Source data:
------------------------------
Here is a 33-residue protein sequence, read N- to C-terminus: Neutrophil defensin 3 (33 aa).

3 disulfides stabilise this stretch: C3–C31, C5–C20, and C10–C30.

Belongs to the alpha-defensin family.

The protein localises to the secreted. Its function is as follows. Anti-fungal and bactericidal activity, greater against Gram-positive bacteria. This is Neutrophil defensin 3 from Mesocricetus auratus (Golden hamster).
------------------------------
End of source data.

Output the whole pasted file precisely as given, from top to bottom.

Here is a 33-residue protein sequence, read N- to C-terminus: Neutrophil defensin 3 (33 aa).

3 disulfides stabilise this stretch: C3–C31, C5–C20, and C10–C30.

Belongs to the alpha-defensin family.

The protein localises to the secreted. Its function is as follows. Anti-fungal and bactericidal activity, greater against Gram-positive bacteria. This is Neutrophil defensin 3 from Mesocricetus auratus (Golden hamster).